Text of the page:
I’ve just wrapped up day 2 of PLA 2012, and today I was reminded about a story that is more important than I expected. Did you know that Barnes & Noble has a stealth library eReader program? They do, really. And it is a stealth program because not even my contact OverDrive knew about it.
B&N sells Nooks, and they sell ebooks. That you know. But what you may not know is that they are making a quiet but determined effort to get their devices into libraries.
The program is called B&N managed accounts, and there’s more to it than just selling Nooks.
They have in-store community managers as well as regional trainers, all of whom are there to encourage school and public libraries to buy Nooks. The libraries can get the Nooks in volume discounts, including cases and chargers. Not only that, B&N will also set up and configure the devices before shipping them.
After the sale, B&N supports the libraries with on-site training (once a month for up to 6 months) as well as email based tech support. A librarian can send a request to B&N and have a purchased title copied to a set of Nooks. They can also get Nooks shifted between the device sets simply by asking. This is a far cry from the other main library ebook vendors; 3M and OverDrive are set up to checkout one ebook to one device, so they cannot shift titles around like this.
Of course, one key difference between B&N and OverDrive/3M is that the latter sell ebooks under a library license while the former sells ebooks under a retail license. That is an important difference because OverDrive is limited to one user checking out an ebook at a time, while B&N’s partner libraries can load the same title on to several Nooks (Adobe DRM limits it to 6, I believe).
Also, the libraries aren’t supposed to be lending out the Nooks with the ebooks already loaded. I’ve been told by OverDrive that is arguably a contract violation, but I suppose B&N gets away with encouraging this program because libraries are doing the same with Kindles. As much as this might grate publisher’s nerves, I think they’d rather see B&N get the sales than push more customers at Amazon. On the other hand, publishers might not know about it.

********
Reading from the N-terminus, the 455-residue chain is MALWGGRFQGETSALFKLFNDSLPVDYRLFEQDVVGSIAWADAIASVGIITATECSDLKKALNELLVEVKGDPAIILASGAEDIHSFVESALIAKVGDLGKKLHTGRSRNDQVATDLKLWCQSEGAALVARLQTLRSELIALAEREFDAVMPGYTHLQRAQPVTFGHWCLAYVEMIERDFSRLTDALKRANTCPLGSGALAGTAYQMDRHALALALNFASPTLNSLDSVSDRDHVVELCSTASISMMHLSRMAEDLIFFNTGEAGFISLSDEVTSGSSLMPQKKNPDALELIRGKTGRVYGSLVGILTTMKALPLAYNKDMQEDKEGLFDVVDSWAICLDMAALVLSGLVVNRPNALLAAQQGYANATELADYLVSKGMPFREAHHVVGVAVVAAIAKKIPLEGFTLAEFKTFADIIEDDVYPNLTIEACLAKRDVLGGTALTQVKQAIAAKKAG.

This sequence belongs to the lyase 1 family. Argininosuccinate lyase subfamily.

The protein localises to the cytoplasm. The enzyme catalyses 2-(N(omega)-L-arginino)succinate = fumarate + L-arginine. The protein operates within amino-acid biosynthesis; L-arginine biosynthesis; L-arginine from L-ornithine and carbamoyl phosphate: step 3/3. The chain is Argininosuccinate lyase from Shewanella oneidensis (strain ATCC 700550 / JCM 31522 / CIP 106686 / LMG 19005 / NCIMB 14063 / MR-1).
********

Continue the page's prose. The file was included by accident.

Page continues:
B&N hasn’t been forthcoming about how many libraries are working with them, but it’s not a small number. I’ve seen some indications that the figure is in the hundreds, and it might even have hit a thousand libraries by now. It’s not much compared to OverDrive’s 18 thousand partners, but it’s not bad considering that B&N only launched the Nook in late 2009.
I’ve been meaning to write about this program for a while now, and given the recent ruckus over Penguin pulling their library ebooks, I really should have. B&N can offer libraries ebooks from HarperCollins, Random House, Macmillan, and Penguin – but without the restrictions (high prices & checkout limits) that 2 of the 4 put on the ebooks. That gives B&N library ebook content that you cannot get elsewhere. Nice, isn’t it?
On a related note, B&N’s library program might explain why OverDrive’s app hasn’t been approved yet for the Nook App Store. I’ve been told by Overdrive that it’s been going through the approval process for a while now. I hope they’re just impatient, because if B&N is stalling then they’re cutting off their nose to spite their face.
A Nook Color which had access to both OverDrive and B&N ebooks would be very appealing to OverDrive’s current partner libraries. They’d have their exiting content and the ability to add ebooks which OverDrive cannot sell them.
P.S. IF you’re a librarian who is interested in this, contact your local B&N store.